Friday, June 15, 2018

My Summer Project

Last summer I had two commission requests.  They were both for High Holiday Torah Covers.  The requests were based on Torah covers I had made previously for a local synagogue.  

 I was so busy and consumed with my Mini Mosaic quilts and products that I was hesitant to accept these commission.  But one commission came from my favorite Rabbi's synagogue in Maryland.  He travelled all the way from MD to our place in the Poconos to marry my son.  How could I say no?  I couldn't. 
 The other request was from a synagogue in Germany.  They had found my Judaic work via the Internet.  We e-mailed back and forth a few times.  Frankly, I was hesitant because of my other commitments.  The woman who made the request was in the US visiting her daughter.  I tried to put her off.  I thought my fee would discourage her, but she was still interested, so I suggested we talk about what she envisioned. That phone conversation and this woman touched my heart and made me cry.  I could not control my emotions when  she recounted her journey about how she came to be involved with this synagogue that was built on the ashes of a synagogue that was burned to the ground by the Nazis.  About how she taught Russian Jews who left the Soviet Union in the late 1980's and early 1990's thanks to liberated emigration policies learn about being Jewish because they were forbidden to learn about their religion in Russia. How could I say no?
So, my summer project has begun. I will set aside my other projects, until I complete these Torah Covers, 5 of them. Every Torah that is used during the High Holidays need a special, plain(ish) cover.  The High Holidays start the evening of  September 9 th this year. 
I am starting with the covers for Germany since I need to ship them with plenty of time. 

And so I begin. I will share my process as I go.

The Torah covers are made from  white, off-white and cream colored luxurious silk dupioni.  I am a quilter, so I make them as if they were quilts. They need to last for many years.  Most Torah Covers are not made this way.  Lots of them are made from velvet or satin.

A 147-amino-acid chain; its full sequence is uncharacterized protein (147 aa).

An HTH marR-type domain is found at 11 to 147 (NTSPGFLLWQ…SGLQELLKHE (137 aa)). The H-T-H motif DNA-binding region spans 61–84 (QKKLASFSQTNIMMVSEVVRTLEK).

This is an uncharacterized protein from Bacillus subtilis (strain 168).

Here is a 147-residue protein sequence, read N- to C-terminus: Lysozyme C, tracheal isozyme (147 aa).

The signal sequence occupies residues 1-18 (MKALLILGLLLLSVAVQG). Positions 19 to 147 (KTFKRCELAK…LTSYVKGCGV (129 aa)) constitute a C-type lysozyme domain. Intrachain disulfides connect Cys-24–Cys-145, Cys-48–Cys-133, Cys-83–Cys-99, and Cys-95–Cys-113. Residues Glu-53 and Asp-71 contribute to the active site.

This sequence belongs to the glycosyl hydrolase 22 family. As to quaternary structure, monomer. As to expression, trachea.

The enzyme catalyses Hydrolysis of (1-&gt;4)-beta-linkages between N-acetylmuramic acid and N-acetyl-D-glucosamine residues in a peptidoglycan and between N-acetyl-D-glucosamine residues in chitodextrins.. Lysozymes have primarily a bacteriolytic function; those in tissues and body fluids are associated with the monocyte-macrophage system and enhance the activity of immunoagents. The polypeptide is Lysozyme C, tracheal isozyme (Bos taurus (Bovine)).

Step #1 for me is to quilt the top section with pomegranates - a very meaningful symbol.
I designed the quilting on a piece of paper that is the same size as the top section of the cover.
I placed a piece of clear Solvy over the drawing and traced it with a yellow soluble marker. Then I pin the Solvy to the silk.  Why did I use yellow? The Solvy is removed after quilting by tearing it off.  If there are any remnants left, it will disappear into the gold thread that I use for quilting.

After layering the silk with very low loft batting, muslin and the Solvy pattern, I free motion quilt with variegated rayon thread through all the layers.
I could never color within the lines:

 but the yellow lines were really a suggestion, so I didn't have to follow them exactly.  I could never quilt a balanced pomegranate design without it.
The next step is to remove the Solvy.  Frankly, it is my second least favorite step.  (You'll have to keep reading my blog for the summer to see what is my least favorite step in the construction!) I rip it off, trying to get off as much as possible.  This is what my discard pile looks like:

 It's nice to have a buddy cuddled up next to me while I'm doing this.  Now, I will use my very pointy tweezers to remove the last little bits and bobs that are still located in the tight quilting designs.

This is when I think that there should be a better way, but I can't think of it!
Follow on Bloglovin


  1. Those are beautiful Torah covers! I'm looking forward to reading about and seeing your progress on these commissions.

  2. how wonderful! I am sure these will be very much appreciated! So glad you couldn't say no.

  3. I love the pomegranate design. Nice quilting too.

  4. They are really beautiful! Very lucky congregations!


Thanks for stopping by. I'd love to hear from you.